Translation:The fat penguin falls into the water.
It's more correct and more common to say "into", but "to fall in the water" is in casual use so I'll add it as an alternative.
doesn't dick also mean thick? I always thought fett meant fat, though I know dick can also mean fat. Pretty ambiguous
"Dick" can mean "thick," but we wouldn't really describe a penguin as having thickness. "Fat" makes much more sense.
'The big penguin falls into the water.' should be accepted, as well.
As a native speaker I have to disagree with you, Copernicus. 'Fett' means fat. Dick means thick, chubby, or big ;)
You allow "chubby" but not "fat"? Those are pretty much the same thing.
The Duden entry for "dick" seems to clearly have the idea of fatness, or horizontally large size. "Big" could simply mean the penguin has large size overall (in both height and girth), which isn't as specific. I suppose "big" could make sense for an inanimate object, but for a living thing we have a specific word for this ("fat"), so that would seem to be a better translation.
I think we have a misunderstanding here. I am not saying that fat should be ruled out, Copernicus. I am saying that it is just as valid an answer as big or chubby, due to my daily use of both words in both languages. AS a German native speaker living in the US, I think there's quite some value in my opinion on this: I would rate an obese person (referring to your example) with increasing BMI, like this: Slim, normal, chubby, big, fat, obese. And 'dick' is definitely not 'fett' yet, which is why I would translate it as chubby or big. However, I would not rule out that fat is correct, since there are subjective ways of looking at it, and to describe it. In the context of trying to learn a living language actively, though, I hope this explanation may help people in daily use.
That's what I thought you meant, since you said "Dick means thick, chubby, or big," seemingly in contrast to "fat."
"Chubby" sounds reasonable to me, but my point is simply that "big" is not a good translation.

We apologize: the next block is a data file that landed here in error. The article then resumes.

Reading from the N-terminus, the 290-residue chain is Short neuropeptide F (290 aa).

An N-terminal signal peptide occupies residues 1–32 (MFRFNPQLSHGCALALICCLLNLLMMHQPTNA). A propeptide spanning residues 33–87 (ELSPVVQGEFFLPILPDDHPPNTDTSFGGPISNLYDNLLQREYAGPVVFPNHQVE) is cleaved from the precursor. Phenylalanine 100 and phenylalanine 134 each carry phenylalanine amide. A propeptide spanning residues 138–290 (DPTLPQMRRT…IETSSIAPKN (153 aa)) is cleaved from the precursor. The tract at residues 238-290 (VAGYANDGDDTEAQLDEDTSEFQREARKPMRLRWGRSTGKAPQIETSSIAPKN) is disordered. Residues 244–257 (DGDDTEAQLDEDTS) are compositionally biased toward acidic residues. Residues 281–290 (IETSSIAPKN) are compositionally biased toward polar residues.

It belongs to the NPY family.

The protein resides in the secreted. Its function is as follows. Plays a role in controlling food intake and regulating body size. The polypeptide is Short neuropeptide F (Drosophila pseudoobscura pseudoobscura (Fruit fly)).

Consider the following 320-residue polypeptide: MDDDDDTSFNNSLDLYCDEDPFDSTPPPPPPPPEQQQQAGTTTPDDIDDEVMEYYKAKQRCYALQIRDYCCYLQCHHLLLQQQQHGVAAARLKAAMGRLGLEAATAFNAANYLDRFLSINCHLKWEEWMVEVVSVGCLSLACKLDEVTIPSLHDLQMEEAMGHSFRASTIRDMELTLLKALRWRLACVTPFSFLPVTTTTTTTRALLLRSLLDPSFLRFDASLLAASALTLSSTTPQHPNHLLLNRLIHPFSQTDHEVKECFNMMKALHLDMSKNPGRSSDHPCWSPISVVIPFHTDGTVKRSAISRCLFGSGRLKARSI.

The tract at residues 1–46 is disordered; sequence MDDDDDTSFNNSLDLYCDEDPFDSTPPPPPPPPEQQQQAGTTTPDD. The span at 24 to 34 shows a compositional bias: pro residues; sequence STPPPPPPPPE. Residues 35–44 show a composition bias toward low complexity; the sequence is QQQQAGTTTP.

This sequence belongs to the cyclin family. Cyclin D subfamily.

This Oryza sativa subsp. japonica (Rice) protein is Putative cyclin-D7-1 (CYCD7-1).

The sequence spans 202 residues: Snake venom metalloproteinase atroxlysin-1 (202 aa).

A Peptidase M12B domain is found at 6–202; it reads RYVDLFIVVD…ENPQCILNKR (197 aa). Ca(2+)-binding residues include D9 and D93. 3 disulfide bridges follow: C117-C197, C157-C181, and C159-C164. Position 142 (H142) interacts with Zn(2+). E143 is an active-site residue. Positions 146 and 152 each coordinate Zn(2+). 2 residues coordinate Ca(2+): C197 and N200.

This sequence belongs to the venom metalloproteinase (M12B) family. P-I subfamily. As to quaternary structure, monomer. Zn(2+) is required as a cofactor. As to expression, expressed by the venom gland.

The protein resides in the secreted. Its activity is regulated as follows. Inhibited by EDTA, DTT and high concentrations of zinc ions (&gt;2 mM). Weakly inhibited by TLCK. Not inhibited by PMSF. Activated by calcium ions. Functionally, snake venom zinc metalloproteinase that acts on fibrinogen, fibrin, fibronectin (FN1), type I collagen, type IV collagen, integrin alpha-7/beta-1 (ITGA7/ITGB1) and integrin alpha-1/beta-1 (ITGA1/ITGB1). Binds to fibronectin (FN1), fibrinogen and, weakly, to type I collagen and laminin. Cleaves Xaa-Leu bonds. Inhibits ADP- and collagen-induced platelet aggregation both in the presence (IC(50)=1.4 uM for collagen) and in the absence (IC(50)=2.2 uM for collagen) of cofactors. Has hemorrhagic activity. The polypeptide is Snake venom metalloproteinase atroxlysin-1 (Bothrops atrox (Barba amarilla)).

Maybe, I can give an even better example using a sports person: Roy Nelson, a ufc fighter has the nickname 'big country' not because of his height (which is rather normal with 6.0 ft), but because of his body weight. And I am sure that some people would call him big, while others would call him fat... depending on where they're coming from :)
I don't think a nickname is a very good example in the first place, but I don't deny that "big" correctly describes Nelson or the penguin; it's just not specific enough. "Dick" refers to girth/thickness, but "big" refers to overall size.
In other words, I might say that a very tall but thin penguin was "big," but I don't think you would call it "dick."
I also looked briefly through the 'Duden' link you shared - thanks for that - and couldn't find any references to 'fett' that were not in a joking manner (scherzhaft).
Not "Das Kleid macht dich dick"? That sounds to me like it's the same as "fett."
How would you interpret "ein dickes Kind"? Fat/plump/chubby? Overall large size?
That's a tough one. I think I would translate 'Das Kleid macht Dich dick.' most of the times as 'the dress adds a couple of pounds', but that might be due to me trying to avoid a fight ;) 'Ein dickes Kleid.' to me would mean that the fabric is thick, or it has numerous layers making it look more poofy (for example a wedding dress).
Any adjective that's before a noun needs to have some sort of ending on it. The correct ending for when the noun is masculine nominative and is after "der" is "-e," thus "dicke."
(An adjective that's not before a noun does not, however, need an ending-- e.g., "Der Pinguin ist dick.")
More info here
Ah yes, it's that changing based on the position of the adjective that confused me. Hadn't seen those in a while. Thank you!